Are you financially smarter than a 15-year-old? Take this quiz and find out

  • More than 24,600 people have taken the 30-question financial literacy quiz from the National Financial Educators Council.
  • As of early April, only 49.7 percent of test-takers have received a passing score.
Jamie Grill | Blend Images | Getty Images

Do you have more financial smarts than the typical teenager? Don't be so sure.

Finding out is as simple as taking a basic 30-question financial literacy quiz designed by the National Financial Educators Council (NFEC) in honor of Financial Literacy Month in April. The test evaluates young adults' ability to earn, save and grow their finances.

Quiz-takers can see how their knowledge stacks up against the more than 24,600 people — including some 16,200 teens age 15 to 18 — who have taken the test since 2012.

If your score was higher than 61 percent, then you're financially smarter than the average high school student who took the test. At least 65 percent? You surpassed the average score of all test takers.

But you still failed.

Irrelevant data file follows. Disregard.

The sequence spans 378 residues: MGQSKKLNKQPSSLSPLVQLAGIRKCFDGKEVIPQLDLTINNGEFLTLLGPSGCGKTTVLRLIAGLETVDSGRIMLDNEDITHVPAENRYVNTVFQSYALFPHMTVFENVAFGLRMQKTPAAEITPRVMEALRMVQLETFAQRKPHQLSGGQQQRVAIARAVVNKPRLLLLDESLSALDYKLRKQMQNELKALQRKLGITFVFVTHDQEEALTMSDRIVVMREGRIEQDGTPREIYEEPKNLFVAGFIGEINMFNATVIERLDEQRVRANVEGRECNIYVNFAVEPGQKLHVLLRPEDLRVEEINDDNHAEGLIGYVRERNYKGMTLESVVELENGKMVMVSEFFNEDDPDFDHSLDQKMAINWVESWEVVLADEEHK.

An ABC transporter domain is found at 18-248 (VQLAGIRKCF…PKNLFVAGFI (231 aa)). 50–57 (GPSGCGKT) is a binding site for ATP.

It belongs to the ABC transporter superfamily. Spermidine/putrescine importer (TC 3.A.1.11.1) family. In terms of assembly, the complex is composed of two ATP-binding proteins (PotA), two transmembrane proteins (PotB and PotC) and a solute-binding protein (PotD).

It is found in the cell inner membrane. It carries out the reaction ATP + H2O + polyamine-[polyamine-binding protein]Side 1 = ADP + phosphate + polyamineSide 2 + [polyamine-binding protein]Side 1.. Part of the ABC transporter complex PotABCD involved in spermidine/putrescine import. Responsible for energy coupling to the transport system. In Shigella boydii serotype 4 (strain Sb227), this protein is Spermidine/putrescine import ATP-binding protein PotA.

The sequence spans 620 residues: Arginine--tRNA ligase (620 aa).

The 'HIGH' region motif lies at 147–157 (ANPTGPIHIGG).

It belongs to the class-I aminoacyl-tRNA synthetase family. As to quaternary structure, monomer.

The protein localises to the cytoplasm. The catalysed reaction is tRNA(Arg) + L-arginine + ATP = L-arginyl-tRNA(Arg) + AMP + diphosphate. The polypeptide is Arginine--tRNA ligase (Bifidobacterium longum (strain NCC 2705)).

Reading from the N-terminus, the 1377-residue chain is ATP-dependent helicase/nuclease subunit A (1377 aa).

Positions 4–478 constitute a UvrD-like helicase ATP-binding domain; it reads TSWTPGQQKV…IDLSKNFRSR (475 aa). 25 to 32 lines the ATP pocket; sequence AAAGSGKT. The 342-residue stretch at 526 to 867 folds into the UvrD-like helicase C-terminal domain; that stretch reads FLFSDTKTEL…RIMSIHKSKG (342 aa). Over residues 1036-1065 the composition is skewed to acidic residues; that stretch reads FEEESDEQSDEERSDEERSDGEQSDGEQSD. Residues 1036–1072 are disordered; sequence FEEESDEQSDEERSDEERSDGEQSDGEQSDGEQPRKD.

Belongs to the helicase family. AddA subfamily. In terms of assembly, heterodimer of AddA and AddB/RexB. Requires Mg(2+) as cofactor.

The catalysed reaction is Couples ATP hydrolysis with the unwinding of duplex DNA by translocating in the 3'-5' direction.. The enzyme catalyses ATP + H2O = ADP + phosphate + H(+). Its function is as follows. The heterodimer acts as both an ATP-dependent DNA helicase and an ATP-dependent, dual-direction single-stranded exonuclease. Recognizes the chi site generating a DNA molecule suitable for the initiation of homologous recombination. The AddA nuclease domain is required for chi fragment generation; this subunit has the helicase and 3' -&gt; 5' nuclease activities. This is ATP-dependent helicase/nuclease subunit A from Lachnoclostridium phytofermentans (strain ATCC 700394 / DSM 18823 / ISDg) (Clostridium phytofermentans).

The NFEC sets the bar for a passing grade at more 70 percent.

The council designed the test for older teens because they're entering a "very pivotal time" where such knowledge is needed, said Vince Shorb, chief executive of the NFEC.

"These kids who are 17-year-olds are able to make decisions on taking out a student loan without any credit or training or anything," he said. "They never talk about repayment. We have a huge problem with people unable to pay back their loans right now."

The prevalence of failing scores among all age groups, however, is alarming for a test of financial literacy basics.

"Just looking what's going on out there with the financial health of Americans today, the test results might indicate why people aren't in the best financial shape," Shorb said.

Two of the most-often-missed questions include "How can I start setting personal goals now?" and "If I invest $100 per month starting at age 21, and that money earns a 7 percent annual return, how much will I have after 70 years?"